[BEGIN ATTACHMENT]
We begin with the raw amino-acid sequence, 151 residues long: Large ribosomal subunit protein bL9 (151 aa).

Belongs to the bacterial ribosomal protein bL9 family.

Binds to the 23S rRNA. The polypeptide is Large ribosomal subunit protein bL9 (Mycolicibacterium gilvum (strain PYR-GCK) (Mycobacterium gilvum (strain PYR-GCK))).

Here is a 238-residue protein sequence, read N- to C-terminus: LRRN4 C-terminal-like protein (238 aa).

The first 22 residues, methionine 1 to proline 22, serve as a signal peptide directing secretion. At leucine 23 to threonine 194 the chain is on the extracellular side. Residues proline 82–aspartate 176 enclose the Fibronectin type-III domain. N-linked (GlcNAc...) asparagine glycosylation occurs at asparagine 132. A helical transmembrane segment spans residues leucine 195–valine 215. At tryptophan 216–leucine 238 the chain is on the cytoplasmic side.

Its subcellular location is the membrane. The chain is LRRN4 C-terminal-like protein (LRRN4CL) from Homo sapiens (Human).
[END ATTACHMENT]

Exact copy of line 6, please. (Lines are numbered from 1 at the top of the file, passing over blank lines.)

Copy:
Its subcellular location is the membrane. The chain is LRRN4 C-terminal-like protein (LRRN4CL) from Homo sapiens (Human).